·        If you are nervous about what to talk about, remember that people, especially lawyers, love talking about themselves and their work.  You don’t have to be the Riddler and pepper people with rapid-fire questions, but showing genuine interest in people is a great way to get a conversation started.  It might feel a little unnatural at first, but people expect that at networking events, and they’ll appreciate your interest.

·       Be genuine and authentic.

·       Be honest about yourself and what you want.  If you know what you want, say so.  I've said "I am working on developing a practice in XYZ."  Tell people what you do and where you do it.  So much of professional development is letting people know what services you offer.  I am not suggesting that you brag or focus your conversation on this.  But,  you’ll make more lasting connections if you let someone know what you do.  As an example, I was at a networking event and spoke with a lawyer in Boulder who does family law.  I shared that I lived in Gunnison County.   A few weeks later, he called me up to ask for a referral to a residential real estate appraiser in my area.  I was happy to pass along the names of a few people I had worked with.  The lawyer clearly remembered me from the networking event and reached out for a favor.  Now, I have a connection in Boulder that I can draw on if I ever need to.

·       If you have a business card, hand them out.  I wouldn’t hand out your resume unless you really think it is appropriate for the event, but I would have one prepared and polished so that you can follow up with someone later. 

Follow-Up

·       Get business cards from everyone you speak with and after the event, write down the date and place where you met that person and one or two details of your conversation.  This will help you put a name with a face and jog your memory about what you talked about.  Getting business cards is pretty worthless if you’re just left with a stack of names with no context.

·       If you had an interesting conversation or felt a great connection with someone you met at a networking event, follow up.  You can write a short email to the effect of “I enjoyed meeting you last night at the networking event.  Thanks for taking the time to explain XYZ.  I appreciated hearing your perspective on XYZ.  I hope we can connect again sometime.”  Boom.  Short, easy, appropriate.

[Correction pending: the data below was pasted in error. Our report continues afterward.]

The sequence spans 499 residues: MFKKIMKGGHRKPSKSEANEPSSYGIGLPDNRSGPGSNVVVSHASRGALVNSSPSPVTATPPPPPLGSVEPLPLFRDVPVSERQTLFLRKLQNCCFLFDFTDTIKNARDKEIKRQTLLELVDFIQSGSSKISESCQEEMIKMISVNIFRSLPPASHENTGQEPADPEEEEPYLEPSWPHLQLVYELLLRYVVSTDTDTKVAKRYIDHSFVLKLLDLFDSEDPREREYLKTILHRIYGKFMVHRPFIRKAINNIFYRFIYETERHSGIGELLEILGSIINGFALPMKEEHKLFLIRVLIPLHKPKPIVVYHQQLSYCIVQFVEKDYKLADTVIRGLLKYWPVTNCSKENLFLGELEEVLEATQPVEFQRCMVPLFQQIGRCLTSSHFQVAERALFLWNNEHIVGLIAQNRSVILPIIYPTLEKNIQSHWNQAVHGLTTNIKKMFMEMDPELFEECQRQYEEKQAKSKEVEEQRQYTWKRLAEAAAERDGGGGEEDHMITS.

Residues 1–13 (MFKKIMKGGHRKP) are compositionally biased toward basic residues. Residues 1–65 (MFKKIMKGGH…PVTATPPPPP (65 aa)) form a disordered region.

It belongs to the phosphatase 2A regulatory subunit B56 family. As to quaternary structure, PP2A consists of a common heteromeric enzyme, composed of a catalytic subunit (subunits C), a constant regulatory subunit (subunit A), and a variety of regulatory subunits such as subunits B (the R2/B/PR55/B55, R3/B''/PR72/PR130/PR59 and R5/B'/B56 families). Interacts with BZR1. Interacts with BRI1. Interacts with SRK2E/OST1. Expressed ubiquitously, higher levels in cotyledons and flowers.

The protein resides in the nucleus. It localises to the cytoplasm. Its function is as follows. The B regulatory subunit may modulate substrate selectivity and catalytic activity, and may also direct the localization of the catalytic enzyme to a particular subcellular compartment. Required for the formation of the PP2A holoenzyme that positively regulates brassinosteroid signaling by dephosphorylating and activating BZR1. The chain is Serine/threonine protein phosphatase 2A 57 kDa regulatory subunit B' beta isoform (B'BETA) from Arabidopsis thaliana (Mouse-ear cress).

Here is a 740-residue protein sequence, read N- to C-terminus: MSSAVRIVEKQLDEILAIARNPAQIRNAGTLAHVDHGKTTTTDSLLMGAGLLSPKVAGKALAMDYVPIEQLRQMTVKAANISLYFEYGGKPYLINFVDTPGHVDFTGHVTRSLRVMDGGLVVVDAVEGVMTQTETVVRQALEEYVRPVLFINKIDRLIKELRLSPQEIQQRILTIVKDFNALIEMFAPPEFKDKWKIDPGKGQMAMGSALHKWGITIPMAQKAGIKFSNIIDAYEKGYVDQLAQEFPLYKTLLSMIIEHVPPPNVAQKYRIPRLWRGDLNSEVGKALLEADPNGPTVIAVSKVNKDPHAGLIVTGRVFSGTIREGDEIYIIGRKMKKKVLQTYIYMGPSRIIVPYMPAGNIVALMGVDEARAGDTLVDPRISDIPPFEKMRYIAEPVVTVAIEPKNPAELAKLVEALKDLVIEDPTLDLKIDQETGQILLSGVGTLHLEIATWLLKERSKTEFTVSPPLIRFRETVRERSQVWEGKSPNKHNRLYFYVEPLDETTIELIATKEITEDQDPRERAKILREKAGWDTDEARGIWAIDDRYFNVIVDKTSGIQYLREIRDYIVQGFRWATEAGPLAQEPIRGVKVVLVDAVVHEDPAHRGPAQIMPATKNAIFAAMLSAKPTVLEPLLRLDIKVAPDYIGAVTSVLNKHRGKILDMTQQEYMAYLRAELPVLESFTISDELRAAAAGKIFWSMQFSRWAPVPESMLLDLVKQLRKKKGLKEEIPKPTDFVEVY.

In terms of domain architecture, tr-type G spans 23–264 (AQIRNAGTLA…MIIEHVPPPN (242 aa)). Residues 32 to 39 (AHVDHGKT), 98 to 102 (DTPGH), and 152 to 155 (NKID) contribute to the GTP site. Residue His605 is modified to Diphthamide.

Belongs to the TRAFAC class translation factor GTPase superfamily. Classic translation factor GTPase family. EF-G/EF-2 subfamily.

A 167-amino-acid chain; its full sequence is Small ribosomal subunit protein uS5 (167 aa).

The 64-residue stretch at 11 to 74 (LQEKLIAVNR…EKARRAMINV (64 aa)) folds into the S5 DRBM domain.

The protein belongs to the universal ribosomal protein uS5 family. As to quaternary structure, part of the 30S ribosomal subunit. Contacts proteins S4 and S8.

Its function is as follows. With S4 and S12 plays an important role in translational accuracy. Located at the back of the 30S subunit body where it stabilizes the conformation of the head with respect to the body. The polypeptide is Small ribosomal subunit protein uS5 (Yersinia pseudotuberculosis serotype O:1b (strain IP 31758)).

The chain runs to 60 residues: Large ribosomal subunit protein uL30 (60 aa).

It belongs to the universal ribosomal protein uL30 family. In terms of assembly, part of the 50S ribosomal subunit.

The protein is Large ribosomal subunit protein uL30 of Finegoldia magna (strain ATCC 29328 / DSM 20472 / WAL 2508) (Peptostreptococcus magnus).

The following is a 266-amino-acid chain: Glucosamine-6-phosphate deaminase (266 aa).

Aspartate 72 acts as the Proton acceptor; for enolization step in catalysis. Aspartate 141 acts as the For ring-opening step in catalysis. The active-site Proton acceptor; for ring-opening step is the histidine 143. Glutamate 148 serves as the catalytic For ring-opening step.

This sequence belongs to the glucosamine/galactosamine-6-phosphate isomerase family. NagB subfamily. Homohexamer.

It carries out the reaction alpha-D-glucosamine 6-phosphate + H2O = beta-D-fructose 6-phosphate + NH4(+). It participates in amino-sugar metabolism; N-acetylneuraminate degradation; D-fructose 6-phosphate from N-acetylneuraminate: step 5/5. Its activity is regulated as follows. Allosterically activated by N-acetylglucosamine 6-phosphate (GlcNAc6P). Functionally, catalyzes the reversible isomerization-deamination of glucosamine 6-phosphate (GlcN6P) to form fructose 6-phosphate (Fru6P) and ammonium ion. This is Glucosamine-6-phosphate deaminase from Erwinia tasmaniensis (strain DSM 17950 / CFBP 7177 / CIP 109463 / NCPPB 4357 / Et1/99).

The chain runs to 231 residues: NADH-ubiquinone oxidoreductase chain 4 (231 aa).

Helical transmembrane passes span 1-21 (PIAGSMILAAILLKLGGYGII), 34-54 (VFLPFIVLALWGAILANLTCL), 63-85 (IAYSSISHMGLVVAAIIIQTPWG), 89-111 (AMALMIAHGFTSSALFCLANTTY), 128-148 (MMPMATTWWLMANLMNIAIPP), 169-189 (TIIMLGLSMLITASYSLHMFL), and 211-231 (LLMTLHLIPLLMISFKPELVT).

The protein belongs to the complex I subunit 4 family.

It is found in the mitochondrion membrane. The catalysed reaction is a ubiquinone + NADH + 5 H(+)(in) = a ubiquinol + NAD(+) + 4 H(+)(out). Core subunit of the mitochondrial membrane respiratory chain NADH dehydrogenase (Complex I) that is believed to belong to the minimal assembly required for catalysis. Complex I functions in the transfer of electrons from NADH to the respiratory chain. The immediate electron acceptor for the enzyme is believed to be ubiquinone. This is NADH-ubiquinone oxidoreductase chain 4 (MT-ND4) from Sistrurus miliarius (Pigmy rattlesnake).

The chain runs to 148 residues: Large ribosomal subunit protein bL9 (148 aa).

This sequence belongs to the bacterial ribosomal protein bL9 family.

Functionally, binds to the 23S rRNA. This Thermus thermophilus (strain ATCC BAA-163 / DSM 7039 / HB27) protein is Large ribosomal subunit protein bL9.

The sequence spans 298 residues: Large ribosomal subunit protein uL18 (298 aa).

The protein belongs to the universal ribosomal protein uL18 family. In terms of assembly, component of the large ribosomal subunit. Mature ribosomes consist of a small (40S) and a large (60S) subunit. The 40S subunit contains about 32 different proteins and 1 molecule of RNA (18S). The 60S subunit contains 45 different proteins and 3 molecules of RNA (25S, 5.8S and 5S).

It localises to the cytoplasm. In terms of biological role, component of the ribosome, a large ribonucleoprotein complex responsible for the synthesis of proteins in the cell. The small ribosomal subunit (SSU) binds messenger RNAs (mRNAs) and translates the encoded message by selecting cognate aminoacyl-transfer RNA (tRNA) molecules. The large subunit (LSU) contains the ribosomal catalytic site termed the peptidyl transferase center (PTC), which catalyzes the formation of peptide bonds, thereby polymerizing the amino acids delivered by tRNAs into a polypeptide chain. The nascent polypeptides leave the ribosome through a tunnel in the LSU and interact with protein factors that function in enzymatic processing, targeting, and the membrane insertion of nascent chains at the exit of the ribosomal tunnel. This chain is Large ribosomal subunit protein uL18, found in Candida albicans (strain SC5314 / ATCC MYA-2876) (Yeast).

·       Networking isn’t about asking for a job.  But, if you think it is appropriate, you can send your resume to someone after you’ve met them.  I like to say something like “I’ve attached my resume to give you a better idea of my background and skill set.”  If you specifically referenced a job search in your conversation, you could say something like, “if you ever hear of a job opening in (Tulsa) or (natural resources litigation), I would definitely appreciate if you’d keep me in mind.”  I’ve had people make that request of me, and I have always been happy to pass along opportunities.

·       Most professionals are on LinkedIn and a growing number are on Twitter.  You can make an online connection by inviting them to your network on LinkedIn or following them on Twitter (with the caveat that I recommend this only if you have a semi-professional presence on social media).  I don’t actually think LinkedIn is all that helpful (or maybe I am just not using it effectively), but it sort of functions as an online business card holder….all your professional connections are in one place with their resumes displayed.  

·       The legal community is filled with incredibly generous people who are happy to share their expertise with you.  The longer I practice, the more I am impressed with this feature of our profession.  Use it to your advantage.  If you ask for help in an appropriate and respectful way, chances are you’ll get it!

I hope this is helpful.  Networking is a vital part of building a law practice and can be an enjoyable way to grow relationships.

-Sarah